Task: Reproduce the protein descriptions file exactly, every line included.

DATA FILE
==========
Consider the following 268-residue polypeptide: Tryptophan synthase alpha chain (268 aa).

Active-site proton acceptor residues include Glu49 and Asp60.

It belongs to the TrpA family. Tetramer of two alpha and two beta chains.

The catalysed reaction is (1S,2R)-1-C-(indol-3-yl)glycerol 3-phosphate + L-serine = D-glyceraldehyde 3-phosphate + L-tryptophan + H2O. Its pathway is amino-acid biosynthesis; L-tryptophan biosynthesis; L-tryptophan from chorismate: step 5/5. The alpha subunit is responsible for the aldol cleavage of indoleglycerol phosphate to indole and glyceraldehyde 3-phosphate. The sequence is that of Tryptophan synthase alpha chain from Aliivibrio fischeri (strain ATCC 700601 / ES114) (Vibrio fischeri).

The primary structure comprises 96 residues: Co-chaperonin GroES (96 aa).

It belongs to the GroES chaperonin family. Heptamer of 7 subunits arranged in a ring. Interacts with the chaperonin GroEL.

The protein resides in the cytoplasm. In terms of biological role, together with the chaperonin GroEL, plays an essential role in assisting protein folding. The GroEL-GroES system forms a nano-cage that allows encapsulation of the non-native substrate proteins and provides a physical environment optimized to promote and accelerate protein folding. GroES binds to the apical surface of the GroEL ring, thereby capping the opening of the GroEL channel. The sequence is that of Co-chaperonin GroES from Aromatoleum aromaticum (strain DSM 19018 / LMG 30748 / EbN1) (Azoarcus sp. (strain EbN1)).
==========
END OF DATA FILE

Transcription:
Consider the following 268-residue polypeptide: Tryptophan synthase alpha chain (268 aa).

Active-site proton acceptor residues include Glu49 and Asp60.

It belongs to the TrpA family. Tetramer of two alpha and two beta chains.

The catalysed reaction is (1S,2R)-1-C-(indol-3-yl)glycerol 3-phosphate + L-serine = D-glyceraldehyde 3-phosphate + L-tryptophan + H2O. Its pathway is amino-acid biosynthesis; L-tryptophan biosynthesis; L-tryptophan from chorismate: step 5/5. The alpha subunit is responsible for the aldol cleavage of indoleglycerol phosphate to indole and glyceraldehyde 3-phosphate. The sequence is that of Tryptophan synthase alpha chain from Aliivibrio fischeri (strain ATCC 700601 / ES114) (Vibrio fischeri).

The primary structure comprises 96 residues: Co-chaperonin GroES (96 aa).

It belongs to the GroES chaperonin family. Heptamer of 7 subunits arranged in a ring. Interacts with the chaperonin GroEL.

The protein resides in the cytoplasm. In terms of biological role, together with the chaperonin GroEL, plays an essential role in assisting protein folding. The GroEL-GroES system forms a nano-cage that allows encapsulation of the non-native substrate proteins and provides a physical environment optimized to promote and accelerate protein folding. GroES binds to the apical surface of the GroEL ring, thereby capping the opening of the GroEL channel. The sequence is that of Co-chaperonin GroES from Aromatoleum aromaticum (strain DSM 19018 / LMG 30748 / EbN1) (Azoarcus sp. (strain EbN1)).